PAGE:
Zebra, $7.99, ISBN 978-1-4201-2717-1
Historical Romance, 2015
Unlike his fellow Lost Lords, Daniel Herbert is a doctor who runs a free infirmary in Bristol. He throws himself into his work, never caring for good times with women, wine, and song. He’s also a vicar, although he prefers to heal rather than to baptize and marry the members of the flock. His life recently took an unexpected turn when his parents attended the party of a very distant titled uncle, and they, along with other guests and the host as well, all perished from some kind of disease outbreak. All the heirs of now dead Lord Romayne were at the party, so Daniel finds himself the new Lord Romayne. He wishes that he can still be a doctor for all, and he comes to a pretty good solution after conferring with his buddies: if he can find a sensible wife who supports his “eccentric” desire to be the new patron saint for the diseased and downtrodden, she can manage the household and such, leaving him free to poke people with syringes and what not. Alright then – Lord Romayne decides to go to town.
At the other part of town (well, not literally), our heroine Jessie Kelham’s older and kindly husband has passed on. The man had a surprise for her and their daughter Beth: thanks to some old rules, the barony of Kelham can be passed on to a female, so Beth is named by the man’s will as the heir, much to the disgust of the evil cousin stereotype that every story like this needs to have. However, the surprise is not entirely fool-proof against evil cousins: Frederick Kelham announces that he will petition the courts for the custody of Beth. After conferring with her late husband’s lawyer, Jessie realizes that finding a husband, a powerful one, may be one way to ensure that Frederick will never succeed in wresting Beth from her. Jessie knows the ladies of the heroes of previous books, so she accepts their invitation to town, hoping to land a husband at the end of the day.
Not Always a Saint sounds pretty decent, doesn’t it? For a moment, I thought the old Mary Jo Putney is back, because Daniel is such a darling and I almost shed tears when Jessie says goodbye to her soon-to-croak husband. When Daniel and Jessie meet across the ballroom, it feels like the white doves would take to the air and all the kids would come running out of the church to do a cute version of Let It Go like it’s the start of a new beautiful, amazing day.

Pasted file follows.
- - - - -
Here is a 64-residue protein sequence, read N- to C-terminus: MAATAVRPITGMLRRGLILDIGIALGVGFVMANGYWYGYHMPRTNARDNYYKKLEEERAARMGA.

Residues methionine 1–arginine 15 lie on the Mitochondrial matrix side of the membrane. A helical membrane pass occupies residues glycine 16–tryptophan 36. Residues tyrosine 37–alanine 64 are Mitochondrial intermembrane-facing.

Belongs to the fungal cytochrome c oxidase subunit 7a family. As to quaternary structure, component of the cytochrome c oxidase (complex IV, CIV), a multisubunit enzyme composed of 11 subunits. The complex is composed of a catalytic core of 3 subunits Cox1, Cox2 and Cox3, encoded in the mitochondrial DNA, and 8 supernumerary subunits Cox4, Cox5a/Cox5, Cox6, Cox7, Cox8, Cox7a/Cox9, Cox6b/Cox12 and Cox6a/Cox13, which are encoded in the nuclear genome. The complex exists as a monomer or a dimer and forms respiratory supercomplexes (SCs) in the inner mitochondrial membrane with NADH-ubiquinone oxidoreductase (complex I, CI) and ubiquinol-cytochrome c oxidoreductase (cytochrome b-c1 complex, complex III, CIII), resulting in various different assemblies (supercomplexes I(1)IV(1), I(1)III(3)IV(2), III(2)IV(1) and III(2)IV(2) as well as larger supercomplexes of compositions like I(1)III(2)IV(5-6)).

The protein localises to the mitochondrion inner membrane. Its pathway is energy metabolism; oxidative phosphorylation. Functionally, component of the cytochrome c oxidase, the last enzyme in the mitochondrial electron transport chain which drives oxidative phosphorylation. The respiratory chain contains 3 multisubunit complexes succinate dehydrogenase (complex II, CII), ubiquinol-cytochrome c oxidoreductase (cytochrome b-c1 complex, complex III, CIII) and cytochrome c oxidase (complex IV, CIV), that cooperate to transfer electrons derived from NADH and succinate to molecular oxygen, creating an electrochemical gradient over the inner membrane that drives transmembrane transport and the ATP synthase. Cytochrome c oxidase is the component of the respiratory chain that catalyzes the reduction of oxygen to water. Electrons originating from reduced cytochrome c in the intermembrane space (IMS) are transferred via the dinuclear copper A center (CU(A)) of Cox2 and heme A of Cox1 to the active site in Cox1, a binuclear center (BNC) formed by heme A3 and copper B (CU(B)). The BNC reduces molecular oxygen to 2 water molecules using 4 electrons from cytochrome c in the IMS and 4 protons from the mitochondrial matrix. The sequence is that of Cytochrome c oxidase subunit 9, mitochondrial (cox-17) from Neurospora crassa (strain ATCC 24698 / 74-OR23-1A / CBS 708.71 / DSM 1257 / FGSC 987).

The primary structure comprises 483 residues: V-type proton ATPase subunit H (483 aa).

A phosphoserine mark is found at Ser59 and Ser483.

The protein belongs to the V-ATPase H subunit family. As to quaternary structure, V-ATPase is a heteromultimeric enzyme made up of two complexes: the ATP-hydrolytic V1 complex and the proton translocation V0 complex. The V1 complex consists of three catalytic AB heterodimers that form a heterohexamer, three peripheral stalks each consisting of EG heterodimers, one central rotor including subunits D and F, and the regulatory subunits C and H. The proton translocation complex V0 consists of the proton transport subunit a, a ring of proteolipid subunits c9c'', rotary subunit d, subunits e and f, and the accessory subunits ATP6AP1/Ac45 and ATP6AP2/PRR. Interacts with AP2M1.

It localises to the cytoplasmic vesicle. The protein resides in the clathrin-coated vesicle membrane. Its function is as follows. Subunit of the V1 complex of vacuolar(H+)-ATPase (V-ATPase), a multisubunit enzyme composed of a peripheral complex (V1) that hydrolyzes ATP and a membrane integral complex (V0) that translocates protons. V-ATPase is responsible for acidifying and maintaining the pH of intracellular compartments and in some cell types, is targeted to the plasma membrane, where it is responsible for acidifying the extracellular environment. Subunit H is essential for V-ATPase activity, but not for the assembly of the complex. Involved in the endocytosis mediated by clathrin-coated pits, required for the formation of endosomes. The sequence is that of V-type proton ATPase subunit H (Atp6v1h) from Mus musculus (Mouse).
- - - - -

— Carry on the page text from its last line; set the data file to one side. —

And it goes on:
And the Daniel proposes marriage and Jessie completely loses her mind. Oh no, she has been a scarlet A – a capital A, big A, bigger than all the A’s in the land – of a woman in the past, so she cannot! Just cannot! I can only wonder what happened to that woman who wanted to marry to secure her daughter’s future. I guess an imbecile can’t change her stripes overnight, sigh. She claims that she wants to marry an older man who is rich and powerful enough to protect her daughter while caring for the two of them. Daniel fits the bill, but she can’t marry him, because she’s not good enough to be his wife! Does this mean she wants to marry a lowlife of a scumbag? Who knows – aren’t we lucky that Jessie never gets the fate she is clearly angling for?
Of course, after she turns him down, she desperately forces him to marry her shortly after because… I don’t know, no drama is bad drama? A lot of the fuss and nonsense in this story could have been avoided if Jessie actually has something in her brain cavity other than rejected scripts by Mary Balogh and Jo Beverley.
The story turns into something really gross from that point. Jessie turns into this leaking watering spout constantly needing reassurances and coddling as it is revealed how every one from her father to her first bloke to her husband’s cousin are all one-dimensional purely evil mustache-twirling crackpot extravaganza of Jar Jar Binks proportion. Jessie herself practically claws her way into more and more emotional distress in her demented quest to become the most noble martyr in the world, but Daniel is fortunately always there to greet her constant trainwreck-style hysterical outbursts with constant “There, there, sweetheart, you can’t blame yourself, you’re still awesome!” assurances. As the story progresses, the melodrama just keeps rising to increasingly hysterical levels – the villains become more and more evil, Jessie becomes more and more of an addled crybaby victim, and Daniel becomes increasingly one-dimensional in his noble superhero demeanor.
Seriously, Daniel starts saving everyone and fixing everything. Oh, he can’t kill or do anything bad to even the nastiest villains that try to kill everyone else, of course, as he is better than that, so he will trash them, and then heal them back with his super doctor mojo. One villain immediately becomes repentant and contrite over a single page after being touched by Daniel’s saintly aura. He even gives Jessie the strength to construct paragraphs of full sentences later in the story.
By the last page. Jessie the victim has found missing family relatives, close friends, new life, everything amazing so that she will finally shine like a diamond. Thanks to Daniel, of course, the saint who keeps acting so hoity-toity holy and benevolent that I start wishing for someone to stab the feces out of him. These characters are all gross in how one-dimensional they all are – they are either victims or saints on one side of the board, or snarling incompetent hammy villains on the other side. The saccharine level alone in this story, coupled to that self-loathing wretch Jessie’s bizarre need to immolate herself at every opportunity, can be fatal if one is not careful. The hero gives me diabetes, the heroine gives me cavities, and this book makes me want to drink some acid to wash the sugar overload away.